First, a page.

From classic color schemes to inviting Recaros to exciting driving sensations, this GLI is the apple in our eyes today.
• This 1988 VW Jetta GLI has charming exterior colors, a refined interior and an interesting driving feel.
Our love for the ’88 GLI stems from a road test we conducted in 1989, where we praised the engineering of the German sedan.
• This slightly modified example now has a $7500 bid for Carry a trailer and the auction ends on Sunday, April 3.
UPDATE: Jetta GLI sells for $29,001.
There is nothing special about this 1988 Volkswagen Jetta GLI. Collectors will likely be dissuaded about its minor flaws and slight modifications, and the fact that its road meter currently displays about 48,000 miles but Carfax reported “mileage inconsistencies” in 2016. However, as soon as I saw this GLI listed on the auction carrying a website trailer – like Car and Driver, which is part of Hearst Autos – I was immediately enthralled by the petite sports sedan and declared this to be our auction pick of the day.
I have to admit that I’ve never flown a second-generation Jetta GLI, which stretches from 1985 to 1991. However, that hasn’t stopped me from admiring them from afar, and this ’88 example on BaT has all the elements that make me want to have one of my own. I’m a big fan of white cars. I think the paint color looks luxurious and sporty. Fight me if you don’t agree. Anyway, this GLI Alpine White paint color with red and black accents impressed me as a quintessential combination. I also like the look of its 15-inch BBS wheel. The car also has a good posture, with the seller mentioning that it goes on shock absorbers and aftermarket springs.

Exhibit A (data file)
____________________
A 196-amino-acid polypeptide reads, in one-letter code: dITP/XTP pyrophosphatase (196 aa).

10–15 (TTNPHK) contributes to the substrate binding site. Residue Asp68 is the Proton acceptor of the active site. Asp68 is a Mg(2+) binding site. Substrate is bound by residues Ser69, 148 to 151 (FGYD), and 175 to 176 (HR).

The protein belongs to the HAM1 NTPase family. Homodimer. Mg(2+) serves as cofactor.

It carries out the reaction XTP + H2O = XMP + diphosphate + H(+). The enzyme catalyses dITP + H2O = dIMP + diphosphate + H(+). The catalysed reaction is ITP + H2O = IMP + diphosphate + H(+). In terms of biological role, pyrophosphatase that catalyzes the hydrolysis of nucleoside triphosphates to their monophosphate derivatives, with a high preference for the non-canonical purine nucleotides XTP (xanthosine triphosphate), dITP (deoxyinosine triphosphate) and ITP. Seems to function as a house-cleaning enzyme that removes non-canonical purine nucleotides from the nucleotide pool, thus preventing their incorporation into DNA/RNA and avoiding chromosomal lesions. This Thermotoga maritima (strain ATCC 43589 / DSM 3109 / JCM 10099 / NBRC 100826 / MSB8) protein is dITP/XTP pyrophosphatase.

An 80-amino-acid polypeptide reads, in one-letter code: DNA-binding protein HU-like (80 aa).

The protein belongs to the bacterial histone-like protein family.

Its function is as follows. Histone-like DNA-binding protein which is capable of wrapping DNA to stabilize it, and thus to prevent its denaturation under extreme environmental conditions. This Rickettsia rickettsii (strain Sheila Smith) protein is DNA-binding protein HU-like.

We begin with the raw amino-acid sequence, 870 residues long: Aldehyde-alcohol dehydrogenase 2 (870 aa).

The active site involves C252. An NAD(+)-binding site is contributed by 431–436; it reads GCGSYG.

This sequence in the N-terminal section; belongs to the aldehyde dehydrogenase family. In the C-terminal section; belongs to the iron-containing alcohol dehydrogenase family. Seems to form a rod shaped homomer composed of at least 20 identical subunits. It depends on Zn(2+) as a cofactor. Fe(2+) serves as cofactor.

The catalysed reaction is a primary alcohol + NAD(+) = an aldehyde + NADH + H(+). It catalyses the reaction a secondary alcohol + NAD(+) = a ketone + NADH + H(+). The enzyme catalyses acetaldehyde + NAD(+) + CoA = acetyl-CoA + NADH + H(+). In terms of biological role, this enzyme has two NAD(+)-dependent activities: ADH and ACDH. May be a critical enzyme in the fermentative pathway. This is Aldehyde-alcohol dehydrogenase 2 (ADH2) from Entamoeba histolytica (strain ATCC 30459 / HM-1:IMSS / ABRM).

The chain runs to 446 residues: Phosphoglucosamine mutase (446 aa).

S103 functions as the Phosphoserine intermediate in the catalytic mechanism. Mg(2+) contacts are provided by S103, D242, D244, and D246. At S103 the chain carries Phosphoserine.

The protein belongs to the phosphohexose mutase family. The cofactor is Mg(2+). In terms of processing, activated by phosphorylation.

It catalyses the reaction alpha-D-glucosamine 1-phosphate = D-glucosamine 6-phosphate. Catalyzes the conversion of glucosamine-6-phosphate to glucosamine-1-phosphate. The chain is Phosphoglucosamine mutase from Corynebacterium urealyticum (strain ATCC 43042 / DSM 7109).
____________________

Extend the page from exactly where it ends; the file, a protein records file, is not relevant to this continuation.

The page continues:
What I think I love most about this particular Jetta GLI is its pristine-looking interior, especially the two-tone material on the seats and door panels. The combination of black leather and gray fabric looks very eye-catching and the quality is no less than what’s inside a brand new GLI. The electric adjustable Recaro front seat from the rear of the year ’88 certainly supports more than the detachable seats in the 2022 model that ended up last in a comparative test with the Honda Civic Si and Hyundai Elantra N.
In inventory form, the 1988 Jetta GLI is powered by a 1.8-liter DOHC engine in line, with a capacity of 123 horsepower. That power is transmitted to the front axle via a 5-speed manual gearbox.
Back in 1989, Car and Driver tested a car with speeds ranging from 0 to 60 mph in 9.3 seconds. While that’s incredibly slow compared to today’s standards – jetta GLI did it in 6.1 seconds – the ’88 model doesn’t need to be quick to be interesting. Plus, the 0.80 g traction and 180-foot stop distance from 70 mph (on more than 30-year-old tire technology, no less) are only 0.06 g and six feet behind the new car’s trademark.
When our predecessors drove the Jetta GLI ’88 back on that day, they applauded the German technique and said: “The whole Jetta is better than its individual parts.” That new GLI is still a really good compact sports sedan, but it’s also oversaturated with high-end and technological features that can distract from the driving experience. For what should be significantly less money – the current bid on BaT is $7500 with four days left – I want to drive and own a limb.